PARIS – From their bunker at an undisclosed address in southern Paris, the staff of French satirical weekly Charlie Hebdo are soldiering on a year after coming close to annihilation in a jihadi attack.
Two weeks after the massacre, driven by principle and sheer determination, they overcame their grief to put together a “survivors’ issue.
The overriding impulse, says new boss Laurent Sourisseau, was to keep publishing a magazine that would honor his slain colleagues.
Charlie Hebdo’s top cartoonists, beloved in France and known by the nicknames Charb, Cabu and Wolinski, died in the massacre along with nine other people.
Sourisseau, nicknamed Riss, who lost the use of his right arm but survived the attack by playing dead, has the sense they are looking over his shoulder.
“For me, they are no longer here but they have not died,” he told AFP in an interview.
“I wonder sometimes if I’m in some ways doing the paper that they would have done,” he said, adding that he wants the surviving Charlie Hebdo to be “worthy of them.
Being under round-the-clock protection by five bodyguards is “just a little constraining,” he said.
But he takes grim pride in keeping the paper going after jihadi brothers Said and Cherif Kouachi were convinced they had finished it off that blood-drenched January day a year ago on Thursday.
Riss, 49, said his “combat newspaper” would not compromise in its defense of secularism.
That promise was kept Wednesday with a no-holds-barred special anniversary edition, fronted with a Riss cartoon of a fugitive “killer” God.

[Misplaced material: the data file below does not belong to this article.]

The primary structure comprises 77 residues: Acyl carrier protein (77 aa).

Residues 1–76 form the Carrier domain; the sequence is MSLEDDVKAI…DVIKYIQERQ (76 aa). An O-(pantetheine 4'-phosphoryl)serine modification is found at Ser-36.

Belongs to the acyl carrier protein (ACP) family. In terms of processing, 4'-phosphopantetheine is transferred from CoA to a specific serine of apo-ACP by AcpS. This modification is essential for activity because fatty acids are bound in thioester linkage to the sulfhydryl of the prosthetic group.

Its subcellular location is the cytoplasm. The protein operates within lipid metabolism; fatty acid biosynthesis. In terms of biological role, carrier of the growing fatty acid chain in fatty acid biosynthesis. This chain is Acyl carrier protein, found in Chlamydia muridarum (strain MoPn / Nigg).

Inside, he wrote a blistering editorial against religious fanaticism.
“Charlie should be there where others dare not go,” he said. “For this cover cartoon, I wanted to go beyond one or another religion and touch on more basic things. It is the idea of God itself that we, at Charlie, contest. You need to shake up people’s ideas or they stay stuck in their positions.”
He said the team, bolstered by a handful of newcomers, was beginning to overcome the grief and fear to be able to laugh a little.
“Charlie has always been a combat newspaper, but a funny, kidding combat,” he said. “Otherwise we would have stopped long ago. It’s a nice place again” — despite the intensive security.
“It hasn’t been easy for anyone,” he acknowledged. “Everyone has had to overcome personal anguish. But everyone got on deck. If the paper is here, it’s thanks to them.”
The past year has been one of “weekly struggle: struggles for our ideas, but also to prove to ourselves that we were still capable of doing it. It’s the ultimate test, to see if you live or die, if we believe in our ideas to the point of getting through this year and coming out a winner.
“If the paper had disappeared, our ideas would also have disappeared a little.”
Moved by the outpouring of support Charlie Hebdo received after the massacre, Riss has also been pleased to see circulation boom — from around 30,000 before the attacks to 80,000 today.
But there has also been disappointment in the ranks of readers.
A priest wrote in complaining that he was among some 1.6 million people who marched in Paris four days after the attacks, but now: “I find your cover scandalous.”
Riss commented wryly: “It’s as if January 11 was a contract: I marched for you, so now tone it down.”
Underscoring his determination to stay true to the magazine’s principles, Riss said: “The Charlie spirit is everywhere in the world, but you need a chemical agent” to bring it out.
“Everywhere, people share our values but don’t speak out. Charlie can help them express themselves,” he said.